Quote in context:
From your letter, and especially from your list of people you like to read, I think that at the moment you’re in love with the idea of being an intellectual rather than with some topic for thought. You’d like to be the kind of person who writes books like Regarding the Pain of Others or the Lam-rim chen-mo, rather than being already deeply enmeshed in the toils of thought about some particular topic. This may be a sign that you’re not yet serious, that, as Augustine said of himself in his salad days, you’re in love with love rather than simply in love. Most people who’d love to be novelists don’t write novels, and that’s because they’re not really interested in doing so. They’re infatuated with an image and a rôle rather than with what those who play that rôle do. So, perhaps, with you; if so, the infatuation will fade as you grow older, and you’ll do something closer to the rough ground of material necessity.
Some other gems:
"So: Find something to think about that seems to you to have complexity sufficient for long work, sufficient to yield multifaceted and refractory results when held up to thought’s light as jewelers hold gemstones up to their loupes. And then, don’t stop thinking about it."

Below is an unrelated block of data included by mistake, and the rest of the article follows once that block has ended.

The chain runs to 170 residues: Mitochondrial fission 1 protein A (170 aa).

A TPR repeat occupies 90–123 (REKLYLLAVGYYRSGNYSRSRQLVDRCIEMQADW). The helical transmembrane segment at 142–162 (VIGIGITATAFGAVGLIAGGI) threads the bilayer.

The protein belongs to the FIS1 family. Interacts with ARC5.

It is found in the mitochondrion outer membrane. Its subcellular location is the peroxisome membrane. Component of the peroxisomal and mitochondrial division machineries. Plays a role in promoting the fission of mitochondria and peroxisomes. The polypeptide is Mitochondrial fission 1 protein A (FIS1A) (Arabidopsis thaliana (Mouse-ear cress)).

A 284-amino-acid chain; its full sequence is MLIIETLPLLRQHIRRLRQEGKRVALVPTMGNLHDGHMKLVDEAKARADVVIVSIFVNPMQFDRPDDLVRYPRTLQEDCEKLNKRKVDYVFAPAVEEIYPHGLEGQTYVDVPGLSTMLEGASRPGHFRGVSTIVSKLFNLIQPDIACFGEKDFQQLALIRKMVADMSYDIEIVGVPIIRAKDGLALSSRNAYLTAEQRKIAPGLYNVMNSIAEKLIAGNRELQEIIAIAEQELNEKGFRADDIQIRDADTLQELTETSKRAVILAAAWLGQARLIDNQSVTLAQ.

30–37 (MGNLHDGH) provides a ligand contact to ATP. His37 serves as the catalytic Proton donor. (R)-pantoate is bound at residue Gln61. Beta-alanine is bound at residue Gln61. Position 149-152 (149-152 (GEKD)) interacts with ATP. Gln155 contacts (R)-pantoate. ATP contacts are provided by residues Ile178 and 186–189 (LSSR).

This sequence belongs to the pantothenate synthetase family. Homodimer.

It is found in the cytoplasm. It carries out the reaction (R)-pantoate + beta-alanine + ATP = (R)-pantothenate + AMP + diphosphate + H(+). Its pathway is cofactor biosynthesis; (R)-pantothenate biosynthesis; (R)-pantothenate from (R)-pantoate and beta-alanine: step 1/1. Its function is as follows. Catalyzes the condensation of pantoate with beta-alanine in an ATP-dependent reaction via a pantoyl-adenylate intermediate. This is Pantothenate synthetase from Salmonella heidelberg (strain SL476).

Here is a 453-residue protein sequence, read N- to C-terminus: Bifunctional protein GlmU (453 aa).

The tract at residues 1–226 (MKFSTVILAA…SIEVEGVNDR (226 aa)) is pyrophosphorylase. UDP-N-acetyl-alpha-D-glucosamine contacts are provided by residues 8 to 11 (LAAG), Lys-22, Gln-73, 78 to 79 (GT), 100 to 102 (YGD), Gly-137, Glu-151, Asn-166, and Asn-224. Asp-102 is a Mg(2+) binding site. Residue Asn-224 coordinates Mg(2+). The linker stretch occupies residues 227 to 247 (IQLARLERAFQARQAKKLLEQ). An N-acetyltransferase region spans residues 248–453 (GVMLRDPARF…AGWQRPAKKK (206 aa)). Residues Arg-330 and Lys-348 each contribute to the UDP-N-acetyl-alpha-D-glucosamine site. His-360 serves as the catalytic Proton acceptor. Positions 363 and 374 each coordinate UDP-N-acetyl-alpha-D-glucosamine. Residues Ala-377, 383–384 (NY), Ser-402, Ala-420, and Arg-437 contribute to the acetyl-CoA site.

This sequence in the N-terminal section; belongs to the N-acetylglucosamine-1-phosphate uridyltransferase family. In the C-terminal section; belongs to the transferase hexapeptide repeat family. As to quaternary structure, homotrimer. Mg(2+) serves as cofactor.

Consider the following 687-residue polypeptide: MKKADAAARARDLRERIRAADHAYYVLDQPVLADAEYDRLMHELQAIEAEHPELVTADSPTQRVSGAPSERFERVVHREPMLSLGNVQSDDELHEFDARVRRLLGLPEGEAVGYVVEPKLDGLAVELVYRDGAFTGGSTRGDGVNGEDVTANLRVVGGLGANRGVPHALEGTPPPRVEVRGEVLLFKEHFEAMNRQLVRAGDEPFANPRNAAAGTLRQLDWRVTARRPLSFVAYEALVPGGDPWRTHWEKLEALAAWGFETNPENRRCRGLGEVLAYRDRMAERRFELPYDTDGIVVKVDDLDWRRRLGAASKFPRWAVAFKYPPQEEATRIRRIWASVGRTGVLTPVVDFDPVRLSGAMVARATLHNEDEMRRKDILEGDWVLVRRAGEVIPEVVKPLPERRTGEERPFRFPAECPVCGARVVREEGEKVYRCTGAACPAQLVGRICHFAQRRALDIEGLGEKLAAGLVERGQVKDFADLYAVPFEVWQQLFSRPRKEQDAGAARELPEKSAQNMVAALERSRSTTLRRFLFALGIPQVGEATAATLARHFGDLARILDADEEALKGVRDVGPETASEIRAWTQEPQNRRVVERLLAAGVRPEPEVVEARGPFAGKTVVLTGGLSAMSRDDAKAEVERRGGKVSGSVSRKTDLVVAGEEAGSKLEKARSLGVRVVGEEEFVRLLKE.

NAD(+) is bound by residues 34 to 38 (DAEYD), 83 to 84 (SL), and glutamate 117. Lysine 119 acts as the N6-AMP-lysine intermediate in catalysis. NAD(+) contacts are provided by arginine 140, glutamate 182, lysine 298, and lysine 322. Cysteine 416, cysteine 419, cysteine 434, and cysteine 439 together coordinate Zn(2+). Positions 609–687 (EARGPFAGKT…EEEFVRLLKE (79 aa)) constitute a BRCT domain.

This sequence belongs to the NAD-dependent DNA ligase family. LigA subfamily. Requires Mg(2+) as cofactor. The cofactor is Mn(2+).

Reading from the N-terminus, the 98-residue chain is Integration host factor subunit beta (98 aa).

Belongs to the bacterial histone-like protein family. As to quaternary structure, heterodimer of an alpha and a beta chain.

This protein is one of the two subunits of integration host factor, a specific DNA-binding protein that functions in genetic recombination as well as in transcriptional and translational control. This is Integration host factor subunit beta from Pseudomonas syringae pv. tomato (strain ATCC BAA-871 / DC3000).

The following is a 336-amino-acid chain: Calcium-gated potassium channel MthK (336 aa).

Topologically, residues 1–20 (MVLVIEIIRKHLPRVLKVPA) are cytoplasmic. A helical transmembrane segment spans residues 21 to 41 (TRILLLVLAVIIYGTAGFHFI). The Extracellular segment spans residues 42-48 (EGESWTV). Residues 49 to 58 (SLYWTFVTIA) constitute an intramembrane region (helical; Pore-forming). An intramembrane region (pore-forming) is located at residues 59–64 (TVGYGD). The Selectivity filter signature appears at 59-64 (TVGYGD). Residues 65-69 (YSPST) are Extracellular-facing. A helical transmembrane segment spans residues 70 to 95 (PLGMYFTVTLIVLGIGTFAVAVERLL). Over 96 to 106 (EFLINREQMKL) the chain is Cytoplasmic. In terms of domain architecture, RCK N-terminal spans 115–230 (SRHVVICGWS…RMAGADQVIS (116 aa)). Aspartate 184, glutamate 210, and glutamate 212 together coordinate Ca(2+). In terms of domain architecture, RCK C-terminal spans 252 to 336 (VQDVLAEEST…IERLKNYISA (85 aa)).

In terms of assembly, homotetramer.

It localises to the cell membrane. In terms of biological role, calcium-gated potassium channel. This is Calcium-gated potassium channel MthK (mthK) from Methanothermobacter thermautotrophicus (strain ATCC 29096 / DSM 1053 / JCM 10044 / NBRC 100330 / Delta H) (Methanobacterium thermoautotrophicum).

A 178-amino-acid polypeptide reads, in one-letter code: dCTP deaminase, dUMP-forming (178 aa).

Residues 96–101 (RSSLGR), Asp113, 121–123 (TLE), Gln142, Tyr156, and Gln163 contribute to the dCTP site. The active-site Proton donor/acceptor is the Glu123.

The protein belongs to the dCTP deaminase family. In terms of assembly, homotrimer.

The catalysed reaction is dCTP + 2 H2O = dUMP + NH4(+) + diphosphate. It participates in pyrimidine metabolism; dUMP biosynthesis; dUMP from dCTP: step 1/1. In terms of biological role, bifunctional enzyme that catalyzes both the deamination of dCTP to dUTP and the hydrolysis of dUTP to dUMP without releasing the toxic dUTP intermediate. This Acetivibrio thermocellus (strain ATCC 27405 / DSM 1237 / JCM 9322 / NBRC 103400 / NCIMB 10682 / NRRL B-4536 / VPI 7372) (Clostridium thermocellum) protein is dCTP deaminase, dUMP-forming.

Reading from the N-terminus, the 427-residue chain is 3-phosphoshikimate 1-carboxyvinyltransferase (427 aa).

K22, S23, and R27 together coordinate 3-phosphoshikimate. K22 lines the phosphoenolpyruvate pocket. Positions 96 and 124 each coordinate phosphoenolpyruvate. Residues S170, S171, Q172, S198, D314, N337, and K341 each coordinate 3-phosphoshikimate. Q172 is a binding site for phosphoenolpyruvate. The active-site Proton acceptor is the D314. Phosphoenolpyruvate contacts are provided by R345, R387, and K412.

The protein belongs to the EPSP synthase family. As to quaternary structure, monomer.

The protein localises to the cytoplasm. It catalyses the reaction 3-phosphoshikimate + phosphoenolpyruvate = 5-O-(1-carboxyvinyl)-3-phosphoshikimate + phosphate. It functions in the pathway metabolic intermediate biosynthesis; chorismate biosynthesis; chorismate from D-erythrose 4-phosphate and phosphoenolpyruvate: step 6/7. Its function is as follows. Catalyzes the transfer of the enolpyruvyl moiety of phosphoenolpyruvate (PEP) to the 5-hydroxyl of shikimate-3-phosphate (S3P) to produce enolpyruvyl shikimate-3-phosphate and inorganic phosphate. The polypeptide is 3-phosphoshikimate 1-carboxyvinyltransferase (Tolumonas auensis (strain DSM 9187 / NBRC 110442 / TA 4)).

"You need a life in which you can spend a minimum of three uninterrupted hours every day, excepting sabbaths and occasional vacations, on your intellectual work. ... You need this because intellectual work is, typically, cumulative and has momentum."
"The most essential skill is surprisingly hard to come by. That skill is attention. Intellectuals always think about something, and that means they need to know how to attend to what they’re thinking about. Attention can be thought of as a long, slow, surprised gaze at whatever it is."
"Don’t do any of the things I’ve recommended unless it seems to you that you must. ... Undertake it if, and only if, nothing else seems possible."